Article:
Our primary goal is to transfer your audio documents to disk in a manner that is true to the original.
Therefore, first of all, it is important that you be satisfied with the master you provide to us for cutting!
In the production and postprocessing (“mastering”) of an audio document intended for producing a disk, we request that the following instructions be observed:
First, depending upon the target group, intended application and format of the disk, certain playing times should not be exceeded. A disk is basically able to record all of the details of a stereo audio production; the main restrictions are concerned with the high-frequency range and the differences between channels.
Intense highs, such as sibilants and fricatives in speech and singing; instruments in the foreground that produce many highs, such as hi-hats, cymbals and chimes; synthetic sounds with many high frequencies; and screeching or beeping noises frequently cause distortion during playback, and can also give rise to problems during cutting. General measures such as restricting the frequency bandwidth are often insufficient: A high-energy signal in the range of 7 kHz can result in serious problems, whereas this is rarely the case with a moderate overtone spectrum of up to 20 kHz. It is the level of intensity that creates difficulties.
With regard to low frequencies: Signals with frequencies lower than 15 Hz must not be present! They can damage the cutting equipment, and during disk playback it is very probable that such signals will cause uncontrolled resonance oscillations of the tonearm. Apart from this, frequencies lower than 20 Hz are acoustically meaningless.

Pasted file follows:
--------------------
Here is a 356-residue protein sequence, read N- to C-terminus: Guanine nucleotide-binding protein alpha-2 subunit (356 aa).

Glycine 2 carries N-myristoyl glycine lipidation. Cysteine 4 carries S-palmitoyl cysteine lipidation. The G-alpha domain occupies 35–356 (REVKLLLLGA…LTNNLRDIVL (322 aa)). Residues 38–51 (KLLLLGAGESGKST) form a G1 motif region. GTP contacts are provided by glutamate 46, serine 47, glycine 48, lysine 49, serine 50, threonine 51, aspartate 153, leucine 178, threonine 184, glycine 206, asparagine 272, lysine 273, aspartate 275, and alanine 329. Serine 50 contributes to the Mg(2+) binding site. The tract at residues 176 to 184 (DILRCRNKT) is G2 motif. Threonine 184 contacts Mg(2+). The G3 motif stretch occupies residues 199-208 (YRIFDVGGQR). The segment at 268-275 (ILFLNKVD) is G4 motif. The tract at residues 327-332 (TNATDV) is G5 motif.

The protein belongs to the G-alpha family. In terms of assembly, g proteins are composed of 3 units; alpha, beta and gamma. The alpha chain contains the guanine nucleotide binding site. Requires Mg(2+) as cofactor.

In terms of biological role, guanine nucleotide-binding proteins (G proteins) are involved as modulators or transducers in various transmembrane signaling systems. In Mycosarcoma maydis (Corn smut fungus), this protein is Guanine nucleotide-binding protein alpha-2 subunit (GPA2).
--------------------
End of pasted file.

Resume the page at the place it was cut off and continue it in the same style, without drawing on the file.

Depending on playback conditions, the overall playback quality, particularly in the high-frequency range, can decline as the stylus approaches the center of the disk. If several selections are to be recorded on one side of a disk, if possible, the order of the selections should be determined in part by the relative importance of playback fidelity in each case, and by how intensively the high-frequency range is used in each selection. Maybe the inside-out cut is a possibility.
Large differences between the channels can likewise increase the probability of playback distortion. Differences should be kept small particularly in the low-frequency range since otherwise, apart from problems associated with technical limitations during cutting, the groove modulation could impair reliable tracing of the groove by the playback stylus. Audio productions that have large differences between the channels also require more disk space during cutting; as a result, less playing time may be available on the disk side and/or the level used for cutting may be reduced.
Detailed insights concerning the subject of audio production for phonograph disks can be found in our “Answers to frequently asked questions”.